[SOLVED] Windows will only boot from Windows Boot Manager?

May 3, 2020
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So I was just hanging out playing minecraft on my PC today when all of the sudden a huge thunderstorm came rolling by. The Power flickered for a second and it causes my PC to reset twice. My PC is plugged up to a Serge protector. Thought Okay no big deal the power just went out. But now when I boot my computer normally it keeps giving me a message "Missing operating system" and will be stuck on that screen. Not good. So I tried to reset and go into boot settings. When I hit use Windows Boot Manager it boots right up no problem, at least that I've seen so far. I reset the computer to test it. Still loads up to "missing operating system."


I now tried to go into BIOS and change the boot order. I was normally loading off of my SSD. I changed the boot order from SSD first to Windows Boot Manager first. Computer now boots up like normal.

Is it okay to keep using windows boot manager to start my PC? Why is my computer suddenly not able to boot from SSD like it normally has? I have checked health on my SSD and it looks good. Once PC is booted everything works. Normal transfer rates. all my data still there.

Just trying to make sure nothing got fried in the thunderstorm. Should I be trying to get my boot back to SSD or just leave it on windows boot manager?
 

Colif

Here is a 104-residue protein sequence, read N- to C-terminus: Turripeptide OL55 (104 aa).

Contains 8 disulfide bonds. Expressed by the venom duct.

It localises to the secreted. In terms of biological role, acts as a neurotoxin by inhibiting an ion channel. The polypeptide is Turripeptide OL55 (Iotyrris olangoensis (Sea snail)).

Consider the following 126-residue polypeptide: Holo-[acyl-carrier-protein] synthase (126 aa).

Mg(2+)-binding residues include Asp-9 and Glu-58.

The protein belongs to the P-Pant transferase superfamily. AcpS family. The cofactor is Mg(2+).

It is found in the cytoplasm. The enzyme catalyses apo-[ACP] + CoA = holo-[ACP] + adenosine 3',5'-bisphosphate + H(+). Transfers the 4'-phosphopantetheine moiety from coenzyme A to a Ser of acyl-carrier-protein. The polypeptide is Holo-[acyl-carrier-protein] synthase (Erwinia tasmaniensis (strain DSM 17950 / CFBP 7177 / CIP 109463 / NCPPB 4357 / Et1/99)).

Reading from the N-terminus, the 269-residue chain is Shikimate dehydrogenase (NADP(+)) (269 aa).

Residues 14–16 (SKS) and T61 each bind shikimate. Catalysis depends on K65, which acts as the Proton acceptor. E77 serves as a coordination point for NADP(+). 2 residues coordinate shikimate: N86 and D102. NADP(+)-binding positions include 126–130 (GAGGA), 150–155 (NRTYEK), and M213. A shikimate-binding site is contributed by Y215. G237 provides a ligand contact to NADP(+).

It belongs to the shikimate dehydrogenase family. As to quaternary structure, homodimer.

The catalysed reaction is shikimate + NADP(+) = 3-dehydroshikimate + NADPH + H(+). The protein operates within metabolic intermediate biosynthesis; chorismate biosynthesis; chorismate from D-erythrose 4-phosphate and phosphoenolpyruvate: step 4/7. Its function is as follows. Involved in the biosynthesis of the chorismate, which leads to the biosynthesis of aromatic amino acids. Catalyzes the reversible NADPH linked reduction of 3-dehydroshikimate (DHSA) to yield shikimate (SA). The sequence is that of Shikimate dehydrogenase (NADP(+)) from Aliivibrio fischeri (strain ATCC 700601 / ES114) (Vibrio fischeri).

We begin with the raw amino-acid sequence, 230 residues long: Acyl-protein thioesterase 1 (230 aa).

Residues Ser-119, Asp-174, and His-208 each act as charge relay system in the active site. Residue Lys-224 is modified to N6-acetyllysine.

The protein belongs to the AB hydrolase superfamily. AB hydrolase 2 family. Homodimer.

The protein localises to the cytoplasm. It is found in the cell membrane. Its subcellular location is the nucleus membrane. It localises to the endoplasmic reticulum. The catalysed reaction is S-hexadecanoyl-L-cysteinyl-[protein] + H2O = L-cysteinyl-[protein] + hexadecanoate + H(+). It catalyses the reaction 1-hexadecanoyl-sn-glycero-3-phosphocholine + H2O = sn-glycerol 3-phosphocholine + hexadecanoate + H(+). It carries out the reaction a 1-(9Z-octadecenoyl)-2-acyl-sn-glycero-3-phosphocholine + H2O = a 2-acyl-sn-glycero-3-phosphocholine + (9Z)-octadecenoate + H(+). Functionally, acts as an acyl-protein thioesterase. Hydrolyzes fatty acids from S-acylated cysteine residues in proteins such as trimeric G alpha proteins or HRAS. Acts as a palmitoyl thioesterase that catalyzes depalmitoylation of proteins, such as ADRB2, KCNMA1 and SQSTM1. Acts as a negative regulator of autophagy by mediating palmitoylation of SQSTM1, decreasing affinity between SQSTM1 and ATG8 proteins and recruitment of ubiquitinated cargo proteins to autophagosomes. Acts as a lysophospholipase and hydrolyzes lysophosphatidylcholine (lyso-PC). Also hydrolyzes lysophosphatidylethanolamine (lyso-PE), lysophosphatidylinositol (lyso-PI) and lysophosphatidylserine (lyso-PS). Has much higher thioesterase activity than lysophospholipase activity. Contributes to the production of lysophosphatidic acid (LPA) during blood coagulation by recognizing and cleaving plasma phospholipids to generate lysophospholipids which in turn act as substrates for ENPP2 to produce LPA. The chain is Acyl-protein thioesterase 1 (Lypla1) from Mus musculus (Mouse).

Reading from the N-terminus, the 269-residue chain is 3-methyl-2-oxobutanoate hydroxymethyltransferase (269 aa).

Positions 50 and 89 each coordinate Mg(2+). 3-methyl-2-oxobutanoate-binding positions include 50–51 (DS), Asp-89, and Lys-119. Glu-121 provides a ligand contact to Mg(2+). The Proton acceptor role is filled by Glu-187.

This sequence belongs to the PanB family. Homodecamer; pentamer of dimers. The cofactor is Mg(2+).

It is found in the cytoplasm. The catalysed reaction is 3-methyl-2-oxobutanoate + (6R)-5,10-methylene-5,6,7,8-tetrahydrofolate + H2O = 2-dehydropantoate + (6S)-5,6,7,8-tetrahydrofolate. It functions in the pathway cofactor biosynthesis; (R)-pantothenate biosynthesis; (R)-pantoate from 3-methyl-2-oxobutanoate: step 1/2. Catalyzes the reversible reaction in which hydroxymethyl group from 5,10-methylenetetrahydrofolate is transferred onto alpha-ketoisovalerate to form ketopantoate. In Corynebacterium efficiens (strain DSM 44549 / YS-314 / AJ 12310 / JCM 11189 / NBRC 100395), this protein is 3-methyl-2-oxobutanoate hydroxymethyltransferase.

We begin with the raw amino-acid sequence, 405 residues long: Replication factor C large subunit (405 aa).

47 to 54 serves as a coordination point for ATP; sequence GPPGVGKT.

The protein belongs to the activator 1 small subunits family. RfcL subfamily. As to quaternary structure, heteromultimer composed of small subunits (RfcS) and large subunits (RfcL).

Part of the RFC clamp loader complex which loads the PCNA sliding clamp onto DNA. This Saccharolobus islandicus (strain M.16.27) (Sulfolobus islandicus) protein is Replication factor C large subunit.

Win 10 Master
Moderator
Some motherboard bios have the ability to swap boot methods on restart if the PC doesn't find a boot device. Its possible the 2 resets you did tricked it into swapping to the other one.

Windows Boot manager is basically just a launcher. It should have the partition address of the boot drive saved inside it so if you only have it and ssd in PC, it would be pointing at that anyway. It is used to launch boot drives.

MBR drives and GPT drives are booted differently
In MBR systems, the bios only looks on the 1st partition of the drive to find the boot partition, If it doesn't find one, it goes to next drive, or throws an error.
In GPT systems, the boot partition can be anywhere on the disk so it uses the Windows Boot Manager to locate the right place on the drive.

If you try to boot a GPT drive in legacy settings, it won't boot it.
If you try to boot a MBR drive in UEFI settings, it might actually work as UEFI is backwards compatible - it had to be as it was replacing a standard that had been in place for decades. Windows Boot Manager can be used for both.


Background info
Up until 2009 all PC used what we now call Legacy bios. These supported MBR disk format. (MBR = Master Boot Record). Every version of WIndows until Win 8 defaulted to MBR.
Legacy bios had a number of shortcomings:
  • Legacy bios didn't have any idea what a mouse was, so everything was kb driven
  • Difficult to add new features
  • Restrictive max size
  • MBR disks can only have max of 4 partitions and Max disk size is 2.2terrabytes